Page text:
Can you treat heartworm disease?
If your dog comes up positive for heartworm infection, your veterinarian can consult with you about the safest protocol to treat your dog. Heartworm treatment for dogs is possible, but treatment can be costly and hard on your pet’s body. Your dog will have to be treated for microfilaria (the baby heartworms that circulate in the bloodstream), and then for the adult heartworms. This will require multiple vet visits over a span of several months, possibly blood work and x-rays, multiple medications, and crate resting your dog for a total of 2 months while he or she is going through heartworm treatment. There is no drug approved to treat heartworm in cats. The best thing for you to do for your dog or cat is to prevent heartworms from ever developing.
Heartworm prevention is the best treatment
Dogs and cats should get on heartworm prevention medication starting as young as possible. We carry heartworm preventatives that can be used in very young ages and very small weights, so most puppies and kittens can receive heartworm preventives as early as their first check-up. Every US state has reported heartworm infections, so every dog and cat in the US is at risk of coming into contact with the disease, but pets in Texas are at a particularly high risk due to the high numbers of mosquitoes we have here. There are many types of preventive options, all of which must be prescribed by a veterinarian after a general physical examination and a heartworm test (in dogs). Heartworm prevention can be administered in a variety of ways:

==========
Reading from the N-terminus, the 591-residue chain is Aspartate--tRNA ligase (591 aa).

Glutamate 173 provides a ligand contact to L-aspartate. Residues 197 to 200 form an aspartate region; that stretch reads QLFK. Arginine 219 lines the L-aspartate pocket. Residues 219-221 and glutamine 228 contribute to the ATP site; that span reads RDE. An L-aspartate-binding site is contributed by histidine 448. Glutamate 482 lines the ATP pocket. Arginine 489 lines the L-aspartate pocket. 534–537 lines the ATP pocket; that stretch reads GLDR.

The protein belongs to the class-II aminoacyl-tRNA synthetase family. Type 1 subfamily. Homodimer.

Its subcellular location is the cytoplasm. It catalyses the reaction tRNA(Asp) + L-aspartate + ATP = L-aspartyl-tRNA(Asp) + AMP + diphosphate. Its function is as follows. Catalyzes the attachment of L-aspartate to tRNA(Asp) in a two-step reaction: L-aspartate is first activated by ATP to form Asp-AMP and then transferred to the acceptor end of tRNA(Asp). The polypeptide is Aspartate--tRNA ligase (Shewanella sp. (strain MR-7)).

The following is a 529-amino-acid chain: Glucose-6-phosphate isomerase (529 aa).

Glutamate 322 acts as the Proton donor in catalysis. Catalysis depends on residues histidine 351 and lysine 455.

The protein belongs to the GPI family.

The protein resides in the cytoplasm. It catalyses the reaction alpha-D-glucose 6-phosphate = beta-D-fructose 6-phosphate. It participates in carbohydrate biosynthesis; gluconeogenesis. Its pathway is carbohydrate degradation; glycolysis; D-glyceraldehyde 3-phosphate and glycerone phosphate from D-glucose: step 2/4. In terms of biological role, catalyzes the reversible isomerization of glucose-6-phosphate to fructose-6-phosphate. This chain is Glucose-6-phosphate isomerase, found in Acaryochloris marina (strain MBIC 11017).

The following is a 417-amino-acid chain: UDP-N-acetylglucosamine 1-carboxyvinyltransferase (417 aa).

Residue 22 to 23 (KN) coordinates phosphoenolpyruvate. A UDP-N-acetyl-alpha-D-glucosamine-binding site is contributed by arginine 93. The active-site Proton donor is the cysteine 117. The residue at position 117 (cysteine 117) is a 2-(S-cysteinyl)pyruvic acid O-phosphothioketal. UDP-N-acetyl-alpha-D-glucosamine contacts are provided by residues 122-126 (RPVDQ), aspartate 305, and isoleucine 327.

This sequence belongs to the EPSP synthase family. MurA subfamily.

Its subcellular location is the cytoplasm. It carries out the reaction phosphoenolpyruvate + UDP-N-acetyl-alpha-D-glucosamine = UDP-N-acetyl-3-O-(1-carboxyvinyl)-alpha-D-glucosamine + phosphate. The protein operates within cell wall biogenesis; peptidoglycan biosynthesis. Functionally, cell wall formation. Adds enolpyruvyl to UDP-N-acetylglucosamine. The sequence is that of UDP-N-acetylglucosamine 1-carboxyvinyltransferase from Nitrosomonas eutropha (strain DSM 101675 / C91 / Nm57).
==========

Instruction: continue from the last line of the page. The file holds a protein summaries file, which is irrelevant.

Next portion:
1. Monthly heartworm prevention pills
2. Monthly topical solution
3. Bi-annual preventative injections
A side benefit to keeping your pet on heartworm prevention is that most of these medications also contain a general dewormer to prevent other kinds of intestinal parasites in your pet. Some medications even prevent fleas as well. Your veterinarian can guide you on the best option for your particular pet.
Next steps for a healthier pet:
If your pet is not currently on a heartworm prevention regimen or you are more than two weeks late on administering your monthly heartworm preventative, please call our office to discuss the best options for your pets.
If your dog has missed doses of heartworm prevention, or if you have a newly adopted dog with an unknown history, the veterinarian may recommend an additional heartworm test 6 months after the first negative result. This is because heartworm testing in the dog detects only an antigen chemical secreted by adult female heartworms. This means that if your dog is infected with juvenile heartworms, but no adult heartworms, a test may come up as a false negative. It takes about 4-6 months for juvenile heartworms to mature and begin secreting detectible antigen, which is the reason for the 6 month heartworm test. Once your dog has consistently been receiving heartworm prevention, your veterinarian may recommend returning to the standard annual testing schedule.